Sydney Churchyard

Service number: T/10693855 | Rank: Driver | Regiment: R.A.S.C. (Airborne Div.)

Died, September 21, 1944.
Buried ARNHEM OOSTERBEEK WAR CEMETERY, Netherlands. 27. C. 8.

Aged 22.  Son of Frederick Alfred and Susan Churchyard, of Brandon, Suffolk.


Driver Sydney L Churchyard was a member of 253 R.A.S.C. Light Composite Company, serving with 610 Squadron, flying Short Stirling Bombers.  He was an ‘air despatcher’ from 49th Air Despatch Group but serving under 1st Airborne Division.  His task would have involved him dropping panniers of supplies on parachutes from the aircraft in flight to the troops on the ground.

On 21st September 1944, during Operation Market Garden, the assault on Arnhem, his aircraft took off from R.A.F. Fairford. It is very likely he flew the previous days missions and knew exactly how perilous it was.  His aircraft was involved in re-supplying the troops on the ground and the enemy would most certainly have been waiting, so any subsequent airdrops would be fraught with danger.  On the doomed mission they were carrying much needed ammunition for anti-tank guns.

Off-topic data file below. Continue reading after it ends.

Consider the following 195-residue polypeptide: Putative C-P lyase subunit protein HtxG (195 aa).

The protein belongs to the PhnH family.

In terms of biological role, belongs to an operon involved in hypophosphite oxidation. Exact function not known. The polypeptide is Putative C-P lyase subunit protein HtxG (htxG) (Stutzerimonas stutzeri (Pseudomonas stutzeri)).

At about 15.30, during that afternoon, while over the Oosterbeek perimeter, his aircraft was hit by flak and shot down, crashing in flames between the towns of Heelsum and Wolfheze.  Some of the crew baled out, two were taken prisoner while three managed to evade capture.  One crew member, Flight Officer Thomas, died when he fell from his badly damaged gun turret and it is believed the two air despatchers, including Sydney Churchyard, suffered a similar fate.  It was reported that Sydney’s body was found on the edge of a wood at Heelsum, a short distance away.  Although he was given a burial, his body was exhumed and re-buried on 8th January 1946.

Sydney is buried in plot 27. c. 8 in the Arnhem Oosterbeek Cemetary, a beautiful cemetery, where he rests alongside the majority of the fatalities from Arnhem bridge and the Osterbeek perimeter, including three Victoria Cross holders.  His headstone carries the inscription,

“With tender love
And deep regret
Those who loved him
Never forget”